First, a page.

Rheumatoid Arthritis Symptoms

Rheumatoid Arthritis Symptoms

One of the forms of arthritis commonly occurring among persons aged 60 and above, rheumatoid arthritis is a result of a defective immune system which turns on the body in reaction to a particular stimulus. In this regard, it is not unlike an allergy where the immune system, after being exposed to an allergen, reacts by attacking the body. However, while allergic reactions are often characterized by runny nose and itchy eyes, the most common of rheumatoid arthritis symptoms is pain and inflammation of the joints.

Rheumatoid arthritis is a disease that causes an autoimmune response in the body, leading to permanent, painful changes in the joints. The pain is often chronic and progressive – meaning it can only get worse as the disease progresses. Fortunately for patients experiencing rheumatoid arthritis symptoms, there are many treatment options available to help them cope. Also, understanding the disease and recognizing the common rheumatoid arthritis symptoms may also help as early detection is often the key to halting the disease from worsening even further.

Understanding Rheumatoid Arthritis

The first thing you need to learn about rheumatoid arthritis is that it affects the joints. The joints are the intersection of two bones, like the ones in your elbows and knees. To prevent these bones from scraping each other, their ends are coated with a smooth, durable substance called a cartilage, which allows the bones to glide over each other with very little friction as well as provides cushioning for absorption of forces, like gravity acting on your weight when you jump.

The entire area around your joint is covered by a structure called the joint capsule. Inside this joint capsule is a synovial membrane that contains a viscous substance similar to oil. This substance is called synovial fluid and it is responsible for transporting nutrients to the cartilage and keeps its surface well lubricated.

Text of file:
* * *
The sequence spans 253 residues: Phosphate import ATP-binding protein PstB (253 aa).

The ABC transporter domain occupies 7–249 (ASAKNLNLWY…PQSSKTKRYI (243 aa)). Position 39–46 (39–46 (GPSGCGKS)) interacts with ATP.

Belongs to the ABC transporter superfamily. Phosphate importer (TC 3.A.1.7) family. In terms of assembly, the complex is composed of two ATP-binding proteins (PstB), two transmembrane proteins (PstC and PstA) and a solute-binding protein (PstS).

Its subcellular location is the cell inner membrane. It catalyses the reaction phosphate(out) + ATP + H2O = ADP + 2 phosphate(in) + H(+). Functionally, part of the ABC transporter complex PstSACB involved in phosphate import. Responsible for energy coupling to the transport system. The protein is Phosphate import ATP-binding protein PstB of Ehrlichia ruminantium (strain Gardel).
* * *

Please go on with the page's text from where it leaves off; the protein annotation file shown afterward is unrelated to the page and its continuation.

Now, with the way rheumatoid arthritis symptoms work, this well-balanced process that occurs within the joint capsule – between the synovial fluid and the cartilage, the joint and the synovial membrane – is disrupted causing your joints to go haywire. The autoimmune defect will cause healthy living cells to get attacked, causing the destruction of several of the structures surrounding the joints, leading to swelling, inflammation, and pain.

Determining Rheumatoid Arthritis Symptoms

Rheumatoid arthritis symptoms mostly affect women. In studies conducted, the disease is said to occur to women three times more often than men. The rheumatoid arthritis symptoms first appear in the small joints first. This means it occurs first in the hands and feet. In addition, the rheumatoid arthritis symptoms also appear bilaterally and are often worse in the morning or after rest.

Next to pain, the most common rheumatoid arthritis symptoms are the occurrence of subcutaneous rheumatoid nodules. These are firm masses the size of a pea, typically made up of inflammatory by products and scar tissue. Contrary to what many believe, nodules are not painful. These are probably the most visible of rheumatoid arthritis symptoms as they can occur anywhere in the body, including elbows, back of the forearms, ankles, or the back of the skull.

If you notice these rheumatoid arthritis symptoms, it is advised that you consult your doctor at once for proper diagnosis and treatment.

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